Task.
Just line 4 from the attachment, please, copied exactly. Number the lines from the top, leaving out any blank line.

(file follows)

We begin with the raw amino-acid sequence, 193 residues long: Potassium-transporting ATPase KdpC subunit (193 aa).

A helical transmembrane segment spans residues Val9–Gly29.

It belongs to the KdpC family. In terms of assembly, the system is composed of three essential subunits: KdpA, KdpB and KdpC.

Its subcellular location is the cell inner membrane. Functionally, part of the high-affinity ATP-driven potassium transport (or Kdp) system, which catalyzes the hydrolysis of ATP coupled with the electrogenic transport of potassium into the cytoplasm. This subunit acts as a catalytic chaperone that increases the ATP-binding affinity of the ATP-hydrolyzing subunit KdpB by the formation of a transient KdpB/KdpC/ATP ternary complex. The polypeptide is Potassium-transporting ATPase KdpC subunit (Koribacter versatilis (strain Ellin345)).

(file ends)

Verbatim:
Its subcellular location is the cell inner membrane. Functionally, part of the high-affinity ATP-driven potassium transport (or Kdp) system, which catalyzes the hydrolysis of ATP coupled with the electrogenic transport of potassium into the cytoplasm. This subunit acts as a catalytic chaperone that increases the ATP-binding affinity of the ATP-hydrolyzing subunit KdpB by the formation of a transient KdpB/KdpC/ATP ternary complex. The polypeptide is Potassium-transporting ATPase KdpC subunit (Koribacter versatilis (strain Ellin345)).